Making a difference
Special help for special kids
LEARNING THAT their son, Odin, had autism
was extremely difficult for Costco members
Jackie and Bryce Olson of Los Angeles. Even
harder was waiting to get him into an occupational therapy program.
After Odin was diagnosed with autism at
age 2, he ended up spending nearly a year on
waiting lists to see an expert. “I feel like a year
was wasted,” says Jackie.
When Odin started therapy, the change
“Within three months he started talking in
complete sentences, he started touching lots of different things, he
was able to regulate his
body,” says Jackie.
Odin and his therapist, the Olsons used their
background in producing and directing to create
a series of DVDs ( www.trpwellness.com) to
help parents with autistic and other special-needs children. The DVDs offer simple and fun
activities that families and their children can do
while waiting for therapy or between sessions
as homework. “These are things that can be
done every day,” says Jackie. “And they have
an impact on all sorts of kids.”
Today, Odin is in first grade, has made
friends and can do things, such as go to school
assemblies, that he would never attempt before.
“He still has a ways to go, but we”re
happier than we could ever
expect,” says Jackie.
parents can share that
MOUNTAIN VIEW, California, artist and Costco member Tehila
Eisenstat ( www.tehila-art.com)
knows the power of art.
About a year ago, Eisenstat—
who developed an art class for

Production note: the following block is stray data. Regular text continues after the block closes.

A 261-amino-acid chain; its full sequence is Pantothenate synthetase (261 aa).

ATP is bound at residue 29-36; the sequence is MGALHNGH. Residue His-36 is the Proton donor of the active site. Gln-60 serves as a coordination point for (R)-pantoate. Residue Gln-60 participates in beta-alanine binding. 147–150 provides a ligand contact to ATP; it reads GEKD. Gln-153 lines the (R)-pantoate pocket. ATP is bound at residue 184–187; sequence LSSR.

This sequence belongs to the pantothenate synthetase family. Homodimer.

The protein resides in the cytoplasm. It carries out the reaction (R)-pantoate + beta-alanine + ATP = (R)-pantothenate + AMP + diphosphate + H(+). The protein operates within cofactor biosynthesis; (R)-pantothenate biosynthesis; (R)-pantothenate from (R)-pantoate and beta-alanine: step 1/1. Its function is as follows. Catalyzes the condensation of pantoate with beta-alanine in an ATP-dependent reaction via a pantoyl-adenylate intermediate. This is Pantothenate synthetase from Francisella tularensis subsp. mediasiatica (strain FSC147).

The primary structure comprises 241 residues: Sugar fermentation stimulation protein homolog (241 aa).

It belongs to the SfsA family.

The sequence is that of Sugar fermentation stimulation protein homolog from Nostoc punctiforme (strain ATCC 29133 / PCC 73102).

cancer patients at El Camino
Hospital seven years ago—was
Costco when at
she saw swim -
IF YOU HAVE a note, photo
or story to share (it should
be about Costco or Costco
members in some way), you
can send it to “The Member
Connection,” The Costco
Connection, P.O. Box 34088,
Seattle, WA 98124-1088, or
e-mail to connection@
costco.com with “The
Member Connection” in the
subject line. Submissions
cannot be acknowledged
taken off the
pieces of plastic on which they
are displayed. She asked for
permission to take the forms
and introduced them as a
“canvas” for her students.
According to Eisenstat, “It’s
very tough to go through
chemo. This is very positive,
telling their stories through
art. To paint is to live again,
love again, see again.
“I’ve done a lot of things, but
this is the best thing I’ve done.”
COSTCO MEMBER Jay Pacitti was a successful New York lawyer
when he was diagnosed with Crohn’s disease—a chronic disorder
that causes inflammation of the gastrointestinal tract—in 1999.
Physically incapacitating, often requiring surgery, Crohn’s and
ulcerative colitis—known as inflammatory bowel diseases
(IBDs)—affect at least 1. 4 million Americans.
A passionate cyclist, in 2003 Pacitti founded Get Your Guts in
Gear, (GYGIG, www.ibdride.org), a charitable organization that
produces the Ride for Crohn’s & Colitis, a three-day, 210-mile
cycling event held in cities across the United States, to raise aware-
ness and funds. Now nationally recognized, GYGIG
has raised more than $1 million for IBD charities.
Even more important than fundraising, says
Pacitti, is the effect that participation in one
of the rides has in encouraging individuals
to overcome the physical and emotional
turmoil brought on by IBD.—T. Foster Jones